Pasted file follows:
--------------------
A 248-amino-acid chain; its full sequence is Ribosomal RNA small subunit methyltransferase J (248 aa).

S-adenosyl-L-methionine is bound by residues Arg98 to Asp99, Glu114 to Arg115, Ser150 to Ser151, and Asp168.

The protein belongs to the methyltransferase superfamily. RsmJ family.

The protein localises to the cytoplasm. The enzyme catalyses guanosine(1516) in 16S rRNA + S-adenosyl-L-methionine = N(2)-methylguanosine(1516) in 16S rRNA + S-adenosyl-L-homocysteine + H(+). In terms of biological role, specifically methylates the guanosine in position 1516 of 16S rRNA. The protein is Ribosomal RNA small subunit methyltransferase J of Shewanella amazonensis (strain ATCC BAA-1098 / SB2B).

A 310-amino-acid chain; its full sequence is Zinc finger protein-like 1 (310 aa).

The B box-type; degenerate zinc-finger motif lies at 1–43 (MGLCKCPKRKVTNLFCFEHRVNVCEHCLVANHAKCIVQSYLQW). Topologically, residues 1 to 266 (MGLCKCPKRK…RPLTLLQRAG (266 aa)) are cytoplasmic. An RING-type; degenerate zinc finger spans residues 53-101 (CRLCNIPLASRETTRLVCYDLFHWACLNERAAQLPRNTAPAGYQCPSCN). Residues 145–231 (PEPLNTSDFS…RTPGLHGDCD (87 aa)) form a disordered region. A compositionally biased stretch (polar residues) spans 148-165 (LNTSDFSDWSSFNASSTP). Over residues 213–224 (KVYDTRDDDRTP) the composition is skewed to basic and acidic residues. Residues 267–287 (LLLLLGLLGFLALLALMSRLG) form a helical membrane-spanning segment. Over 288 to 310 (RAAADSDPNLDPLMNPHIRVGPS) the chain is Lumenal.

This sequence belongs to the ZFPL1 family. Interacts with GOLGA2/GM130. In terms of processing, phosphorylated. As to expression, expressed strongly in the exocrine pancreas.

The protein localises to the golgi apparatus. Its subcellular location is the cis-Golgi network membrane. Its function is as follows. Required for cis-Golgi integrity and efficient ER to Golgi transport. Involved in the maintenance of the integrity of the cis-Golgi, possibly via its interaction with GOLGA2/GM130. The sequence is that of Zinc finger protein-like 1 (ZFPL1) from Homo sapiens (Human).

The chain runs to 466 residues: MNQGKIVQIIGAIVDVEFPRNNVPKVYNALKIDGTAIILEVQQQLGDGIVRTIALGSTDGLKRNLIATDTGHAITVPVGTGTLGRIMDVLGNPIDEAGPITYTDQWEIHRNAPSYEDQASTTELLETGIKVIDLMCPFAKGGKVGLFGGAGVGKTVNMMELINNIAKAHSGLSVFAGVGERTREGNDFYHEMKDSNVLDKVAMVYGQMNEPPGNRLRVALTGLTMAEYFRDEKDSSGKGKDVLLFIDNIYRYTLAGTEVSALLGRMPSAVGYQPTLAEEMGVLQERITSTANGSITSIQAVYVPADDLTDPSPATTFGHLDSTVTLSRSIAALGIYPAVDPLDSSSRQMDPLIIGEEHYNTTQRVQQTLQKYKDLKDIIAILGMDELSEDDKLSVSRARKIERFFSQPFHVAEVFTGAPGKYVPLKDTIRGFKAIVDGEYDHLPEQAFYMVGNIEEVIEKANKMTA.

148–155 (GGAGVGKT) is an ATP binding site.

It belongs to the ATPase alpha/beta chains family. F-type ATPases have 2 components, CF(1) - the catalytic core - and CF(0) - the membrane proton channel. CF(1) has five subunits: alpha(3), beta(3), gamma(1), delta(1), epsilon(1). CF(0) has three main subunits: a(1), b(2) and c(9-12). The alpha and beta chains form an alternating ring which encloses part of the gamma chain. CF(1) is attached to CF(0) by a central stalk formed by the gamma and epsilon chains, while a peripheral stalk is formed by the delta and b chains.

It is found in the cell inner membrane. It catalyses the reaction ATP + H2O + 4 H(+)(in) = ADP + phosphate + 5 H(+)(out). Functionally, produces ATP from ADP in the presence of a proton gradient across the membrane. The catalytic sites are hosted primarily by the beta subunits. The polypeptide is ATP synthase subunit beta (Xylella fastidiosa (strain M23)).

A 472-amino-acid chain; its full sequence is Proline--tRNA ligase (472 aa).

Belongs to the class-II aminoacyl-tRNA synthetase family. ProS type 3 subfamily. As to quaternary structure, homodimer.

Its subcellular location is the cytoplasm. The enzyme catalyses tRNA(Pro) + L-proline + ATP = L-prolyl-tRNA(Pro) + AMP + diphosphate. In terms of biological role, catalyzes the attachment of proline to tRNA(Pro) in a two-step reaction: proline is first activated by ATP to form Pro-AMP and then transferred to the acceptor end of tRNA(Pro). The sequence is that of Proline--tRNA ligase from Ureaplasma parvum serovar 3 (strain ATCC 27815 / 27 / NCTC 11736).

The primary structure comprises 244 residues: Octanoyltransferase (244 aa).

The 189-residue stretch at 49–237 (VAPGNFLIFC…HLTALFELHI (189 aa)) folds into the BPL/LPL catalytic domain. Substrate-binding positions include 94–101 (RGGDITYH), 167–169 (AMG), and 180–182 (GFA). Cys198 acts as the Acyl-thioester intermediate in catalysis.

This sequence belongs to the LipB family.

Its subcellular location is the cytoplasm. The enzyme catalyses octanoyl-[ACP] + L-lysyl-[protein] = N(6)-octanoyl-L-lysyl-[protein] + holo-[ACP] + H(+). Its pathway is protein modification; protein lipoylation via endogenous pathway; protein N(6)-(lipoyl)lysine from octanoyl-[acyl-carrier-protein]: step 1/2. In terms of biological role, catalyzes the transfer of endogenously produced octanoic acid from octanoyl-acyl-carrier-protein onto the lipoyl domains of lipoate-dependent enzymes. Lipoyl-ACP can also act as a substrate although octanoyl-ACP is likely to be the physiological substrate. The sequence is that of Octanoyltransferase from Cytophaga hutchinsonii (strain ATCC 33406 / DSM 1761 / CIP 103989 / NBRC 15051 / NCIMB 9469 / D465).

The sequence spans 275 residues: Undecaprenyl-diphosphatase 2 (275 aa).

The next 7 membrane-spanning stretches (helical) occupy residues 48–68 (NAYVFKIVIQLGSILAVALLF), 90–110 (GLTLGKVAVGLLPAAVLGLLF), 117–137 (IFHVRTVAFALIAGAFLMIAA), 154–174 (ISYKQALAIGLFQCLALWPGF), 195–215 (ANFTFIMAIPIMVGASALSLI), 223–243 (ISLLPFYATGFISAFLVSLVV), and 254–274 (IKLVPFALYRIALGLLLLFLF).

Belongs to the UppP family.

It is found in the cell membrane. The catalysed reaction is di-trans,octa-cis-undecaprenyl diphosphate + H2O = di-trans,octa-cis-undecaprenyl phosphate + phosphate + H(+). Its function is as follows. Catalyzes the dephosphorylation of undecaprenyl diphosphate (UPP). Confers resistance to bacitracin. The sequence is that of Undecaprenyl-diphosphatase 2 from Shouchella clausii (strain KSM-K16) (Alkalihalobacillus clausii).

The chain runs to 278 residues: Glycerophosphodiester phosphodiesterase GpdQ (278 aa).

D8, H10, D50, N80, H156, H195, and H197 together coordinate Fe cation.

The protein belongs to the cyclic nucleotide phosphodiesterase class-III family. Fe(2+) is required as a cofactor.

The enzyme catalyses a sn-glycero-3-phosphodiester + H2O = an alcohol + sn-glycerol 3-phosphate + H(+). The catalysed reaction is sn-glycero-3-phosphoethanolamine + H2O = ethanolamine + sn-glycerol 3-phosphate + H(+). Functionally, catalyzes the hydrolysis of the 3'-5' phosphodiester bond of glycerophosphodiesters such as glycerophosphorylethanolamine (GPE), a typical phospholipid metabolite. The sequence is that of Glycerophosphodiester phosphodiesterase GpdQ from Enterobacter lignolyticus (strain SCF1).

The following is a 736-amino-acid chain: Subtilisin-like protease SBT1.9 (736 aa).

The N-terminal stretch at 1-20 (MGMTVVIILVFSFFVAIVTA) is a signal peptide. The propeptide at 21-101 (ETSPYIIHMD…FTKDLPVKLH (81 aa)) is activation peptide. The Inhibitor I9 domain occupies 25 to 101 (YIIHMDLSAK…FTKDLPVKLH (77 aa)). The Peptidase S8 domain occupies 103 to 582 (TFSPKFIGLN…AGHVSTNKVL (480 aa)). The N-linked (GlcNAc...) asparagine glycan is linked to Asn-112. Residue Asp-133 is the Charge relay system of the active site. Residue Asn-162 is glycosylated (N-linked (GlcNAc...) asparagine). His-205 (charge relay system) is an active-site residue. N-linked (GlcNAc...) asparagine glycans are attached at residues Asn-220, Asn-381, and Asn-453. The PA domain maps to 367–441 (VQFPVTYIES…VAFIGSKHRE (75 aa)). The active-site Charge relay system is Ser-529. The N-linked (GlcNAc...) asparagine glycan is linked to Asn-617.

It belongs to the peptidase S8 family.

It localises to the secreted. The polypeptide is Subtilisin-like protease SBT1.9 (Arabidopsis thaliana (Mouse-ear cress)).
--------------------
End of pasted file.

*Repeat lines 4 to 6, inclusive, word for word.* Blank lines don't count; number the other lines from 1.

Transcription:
The protein localises to the cytoplasm. The enzyme catalyses guanosine(1516) in 16S rRNA + S-adenosyl-L-methionine = N(2)-methylguanosine(1516) in 16S rRNA + S-adenosyl-L-homocysteine + H(+). In terms of biological role, specifically methylates the guanosine in position 1516 of 16S rRNA. The protein is Ribosomal RNA small subunit methyltransferase J of Shewanella amazonensis (strain ATCC BAA-1098 / SB2B).

A 310-amino-acid chain; its full sequence is Zinc finger protein-like 1 (310 aa).

The B box-type; degenerate zinc-finger motif lies at 1–43 (MGLCKCPKRKVTNLFCFEHRVNVCEHCLVANHAKCIVQSYLQW). Topologically, residues 1 to 266 (MGLCKCPKRK…RPLTLLQRAG (266 aa)) are cytoplasmic. An RING-type; degenerate zinc finger spans residues 53-101 (CRLCNIPLASRETTRLVCYDLFHWACLNERAAQLPRNTAPAGYQCPSCN). Residues 145–231 (PEPLNTSDFS…RTPGLHGDCD (87 aa)) form a disordered region. A compositionally biased stretch (polar residues) spans 148-165 (LNTSDFSDWSSFNASSTP). Over residues 213–224 (KVYDTRDDDRTP) the composition is skewed to basic and acidic residues. Residues 267–287 (LLLLLGLLGFLALLALMSRLG) form a helical membrane-spanning segment. Over 288 to 310 (RAAADSDPNLDPLMNPHIRVGPS) the chain is Lumenal.